Forest Watch

We monitor commercial logging projects proposed by the US Forest Service on our National Forest lands in the western US with a focus on National Forests in the Sierra Nevada mountain range of California. Over the past fourteen years, our efforts have resulted in protecting over 300,000 acres of mature and old growth forest and post-fire habitat just in the Sierra Nevada Mountain range of California alone.

How We Do It

Identify Projects

We review the schedule of proposed activities list prepared by individual National Forests each quarter and identify the projects of greatest concern.

Document Conditions

We visit the project areas, document the on-the-ground conditions in the project areas, and submit detailed comments on the projects.

Review Proposals

We meet with the Forest Service to review the proposal and encourage ecologically based management and protection of imperiled species habitat.

Generate Media

We generate media coverage regarding the adverse impacts to forest ecology, habitat and wildlife that these projects will have

Monitoring Efforts

Mature and Old-Forest

We monitor logging projects proposed in Mature and Old-Forest.

In order to justify large commercial logging projects in mature/old forest, the U.S. Forest Service misleadingly tells the public that such forests are too dense and “overstocked”, and that logging is needed to create “open” forests that will only have homogeneous low-intensity fire. These “mechanical thinning” logging projects generally remove most of the larger trees within the logging units, including many mature/old conifers up to nearly 8 feet in circumference (30 inches in diameter). In preparing these projects, the Forest Service intentionally ignores scientific research which has concluded that much of the landscape was naturally dominated by dense, old forest, and mixed-intensity fire, historically. The agency, in preparing these timber sales, also downplays adverse impacts to California spotted owl nesting/roosting habitat and Pacific fisher denning/resting habitat—the very type of dense, old forest disproportionately targeted by logging.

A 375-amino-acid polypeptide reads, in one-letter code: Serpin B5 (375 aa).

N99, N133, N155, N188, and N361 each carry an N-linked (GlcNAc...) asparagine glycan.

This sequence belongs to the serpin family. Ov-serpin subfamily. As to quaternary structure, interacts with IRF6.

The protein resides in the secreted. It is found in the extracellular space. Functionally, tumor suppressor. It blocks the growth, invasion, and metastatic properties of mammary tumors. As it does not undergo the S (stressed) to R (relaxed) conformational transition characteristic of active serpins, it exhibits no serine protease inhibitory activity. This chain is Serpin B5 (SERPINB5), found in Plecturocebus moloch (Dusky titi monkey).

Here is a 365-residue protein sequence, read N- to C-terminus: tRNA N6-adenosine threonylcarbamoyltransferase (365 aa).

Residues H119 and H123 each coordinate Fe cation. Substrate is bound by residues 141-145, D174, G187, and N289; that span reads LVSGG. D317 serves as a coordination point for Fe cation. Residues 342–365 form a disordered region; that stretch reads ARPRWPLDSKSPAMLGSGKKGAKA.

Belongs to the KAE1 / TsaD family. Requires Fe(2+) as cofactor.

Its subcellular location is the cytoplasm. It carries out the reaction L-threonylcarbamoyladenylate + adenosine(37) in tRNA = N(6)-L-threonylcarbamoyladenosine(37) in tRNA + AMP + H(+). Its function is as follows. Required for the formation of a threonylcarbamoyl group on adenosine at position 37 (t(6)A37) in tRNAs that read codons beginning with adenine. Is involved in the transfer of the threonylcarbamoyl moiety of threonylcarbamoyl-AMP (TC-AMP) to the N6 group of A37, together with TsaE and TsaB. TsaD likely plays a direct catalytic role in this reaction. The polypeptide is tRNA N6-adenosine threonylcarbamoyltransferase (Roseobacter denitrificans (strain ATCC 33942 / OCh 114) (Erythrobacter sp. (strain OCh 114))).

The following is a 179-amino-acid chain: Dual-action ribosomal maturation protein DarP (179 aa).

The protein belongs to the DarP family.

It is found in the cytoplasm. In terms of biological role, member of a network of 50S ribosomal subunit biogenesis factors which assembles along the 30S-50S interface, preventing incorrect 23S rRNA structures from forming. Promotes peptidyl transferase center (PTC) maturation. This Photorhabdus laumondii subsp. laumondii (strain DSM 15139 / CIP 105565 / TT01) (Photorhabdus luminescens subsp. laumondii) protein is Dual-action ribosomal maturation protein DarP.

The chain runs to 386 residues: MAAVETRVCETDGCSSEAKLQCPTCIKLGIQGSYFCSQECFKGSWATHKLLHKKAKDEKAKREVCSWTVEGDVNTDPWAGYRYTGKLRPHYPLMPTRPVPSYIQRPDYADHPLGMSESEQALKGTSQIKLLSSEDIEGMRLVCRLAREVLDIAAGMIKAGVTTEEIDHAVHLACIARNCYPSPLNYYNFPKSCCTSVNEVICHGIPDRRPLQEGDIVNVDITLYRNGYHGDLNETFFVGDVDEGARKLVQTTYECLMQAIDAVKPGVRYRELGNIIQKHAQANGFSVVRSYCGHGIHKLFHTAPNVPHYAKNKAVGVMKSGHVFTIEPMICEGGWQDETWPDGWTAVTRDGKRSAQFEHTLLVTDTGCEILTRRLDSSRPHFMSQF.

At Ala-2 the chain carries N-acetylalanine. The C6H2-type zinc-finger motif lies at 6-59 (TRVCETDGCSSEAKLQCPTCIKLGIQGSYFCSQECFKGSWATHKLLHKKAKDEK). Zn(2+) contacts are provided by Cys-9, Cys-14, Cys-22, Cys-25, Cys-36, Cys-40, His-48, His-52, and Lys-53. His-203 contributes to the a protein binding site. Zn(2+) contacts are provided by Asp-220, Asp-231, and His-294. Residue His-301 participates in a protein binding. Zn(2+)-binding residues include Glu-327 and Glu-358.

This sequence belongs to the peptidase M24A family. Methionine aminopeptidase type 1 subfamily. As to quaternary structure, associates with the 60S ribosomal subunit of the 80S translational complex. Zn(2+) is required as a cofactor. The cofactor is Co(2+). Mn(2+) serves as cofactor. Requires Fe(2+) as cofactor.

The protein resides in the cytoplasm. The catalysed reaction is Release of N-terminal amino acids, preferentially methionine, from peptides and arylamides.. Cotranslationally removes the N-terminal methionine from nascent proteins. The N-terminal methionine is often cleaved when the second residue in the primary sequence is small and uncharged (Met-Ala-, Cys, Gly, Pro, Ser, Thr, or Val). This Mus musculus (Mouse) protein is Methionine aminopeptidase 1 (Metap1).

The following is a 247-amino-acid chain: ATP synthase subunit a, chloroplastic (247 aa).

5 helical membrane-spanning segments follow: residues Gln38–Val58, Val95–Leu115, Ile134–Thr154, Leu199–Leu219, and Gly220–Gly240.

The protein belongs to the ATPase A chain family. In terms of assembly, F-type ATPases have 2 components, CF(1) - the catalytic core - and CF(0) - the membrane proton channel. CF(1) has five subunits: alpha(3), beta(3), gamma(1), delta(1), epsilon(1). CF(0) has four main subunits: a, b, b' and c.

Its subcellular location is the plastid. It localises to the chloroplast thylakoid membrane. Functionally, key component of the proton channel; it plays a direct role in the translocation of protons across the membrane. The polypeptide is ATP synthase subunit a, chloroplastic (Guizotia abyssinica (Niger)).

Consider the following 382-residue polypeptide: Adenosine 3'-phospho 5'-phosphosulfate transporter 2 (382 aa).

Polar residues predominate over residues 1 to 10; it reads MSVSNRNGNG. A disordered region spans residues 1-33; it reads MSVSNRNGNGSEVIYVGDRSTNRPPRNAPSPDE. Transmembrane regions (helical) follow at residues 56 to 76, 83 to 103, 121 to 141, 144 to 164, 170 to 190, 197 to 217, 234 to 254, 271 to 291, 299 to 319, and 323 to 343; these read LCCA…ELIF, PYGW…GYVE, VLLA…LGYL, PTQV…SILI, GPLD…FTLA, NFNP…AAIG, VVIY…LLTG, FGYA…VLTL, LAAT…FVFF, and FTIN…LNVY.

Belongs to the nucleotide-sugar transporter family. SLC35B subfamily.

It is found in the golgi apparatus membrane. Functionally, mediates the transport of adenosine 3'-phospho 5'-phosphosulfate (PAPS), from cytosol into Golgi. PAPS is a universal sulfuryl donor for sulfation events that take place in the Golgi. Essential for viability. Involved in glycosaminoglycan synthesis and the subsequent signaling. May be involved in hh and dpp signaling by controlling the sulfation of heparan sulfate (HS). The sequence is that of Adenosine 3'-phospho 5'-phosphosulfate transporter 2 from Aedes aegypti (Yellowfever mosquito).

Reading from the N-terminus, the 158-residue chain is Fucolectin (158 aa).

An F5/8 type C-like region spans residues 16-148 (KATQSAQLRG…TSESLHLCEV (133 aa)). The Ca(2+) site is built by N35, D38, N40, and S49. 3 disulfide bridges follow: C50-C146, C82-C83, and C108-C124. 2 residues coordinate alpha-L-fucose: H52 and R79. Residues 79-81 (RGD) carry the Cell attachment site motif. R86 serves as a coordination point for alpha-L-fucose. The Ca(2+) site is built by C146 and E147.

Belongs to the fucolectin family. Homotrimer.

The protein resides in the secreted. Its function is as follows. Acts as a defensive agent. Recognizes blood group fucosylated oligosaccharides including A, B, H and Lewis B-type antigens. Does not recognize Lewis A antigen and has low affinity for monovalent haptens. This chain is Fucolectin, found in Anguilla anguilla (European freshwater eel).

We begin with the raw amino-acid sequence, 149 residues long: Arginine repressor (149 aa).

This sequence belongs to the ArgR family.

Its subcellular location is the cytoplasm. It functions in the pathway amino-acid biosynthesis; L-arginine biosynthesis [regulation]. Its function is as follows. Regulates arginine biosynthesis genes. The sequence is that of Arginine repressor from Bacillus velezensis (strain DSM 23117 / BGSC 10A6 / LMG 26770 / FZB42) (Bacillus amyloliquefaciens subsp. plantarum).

JMP works to protect these forests, and the species that depend on them, from these damaging and ecologically unnecessary logging projects.

Meadow Valley Commercial “Thinning”

Timber Sale in 2004 Before Logging Began
(marked trees to be removed)

Plumas National Forest

JMP fought this timber sale in Court and lost. The sale went forward. Six years after logging began California Spotted Owls declined by over 40% in this timber sale area.

Sierra Commercial “Thinning”

Dinkey Timber Sale 2012
Sierra National Forest

This timber sale was conducted in suitable Pacific Fisher habitat and removed components (medium and large trees, snags, downed logs and native shrubs) essential to the survival of this species.

Post-Fire Habitat

We keep a close watch on post-fire (a.k.a. “salvage”) logging projects proposed in forested areas recently burned by fire.

In order to justify extensive logging (including clearcutting) of thousands of acres of mature and old forest that has burned at low, moderate and high intensity, the Forest Service makes inaccurate assertions that a) larger fires are unnatural, b) the forest has been destroyed and will not grow back on its own, and c) logging will prevent future fires. In reality burned areas, especially areas where most or all of the mature trees were killed by the fire, offer up the richest and most biodiverse habitat available to native species in the West and are fully capable of regenerating on their own.

These facts, backed up by the best available science, unfortunately do not deter the Forest Service from approving the removal of many thousands of acres of this forest type (“snag forest”, or “complex early seral forest”) from the landscape in most fire areas across the West on our federal public lands. These commercial logging projects typically approve removal of almost every dead tree per acre (leaving only an average of 4 snags per acre where logging occurs–and often less), with no diameter limit, eliminating wildlife habitat within occupied California spotted owl territories and prime Black-backed Woodpecker nesting and foraging habitat. Because the Forest Service either ignores or misrepresents the science regarding the importance of post-fire habitat, they never actually inform the public of the ecological costs of these logging projects.

JMP works to stop or reduce the amount of habitat that is lost through these projects and to get the truth out about these areas and the environmental damage caused by these projects, as well as their high cost to taxpayers.

Unmanaged Post-fire Habitat

Gap First 2002
Tahoe National Forest

High intensity and moderate intensity fire patches unlogged one year post fire.

Cut Areas

Gap Fire 2002
Tahoe National Forest

Post-fire logged areas in the Gap Fire, one year after fire.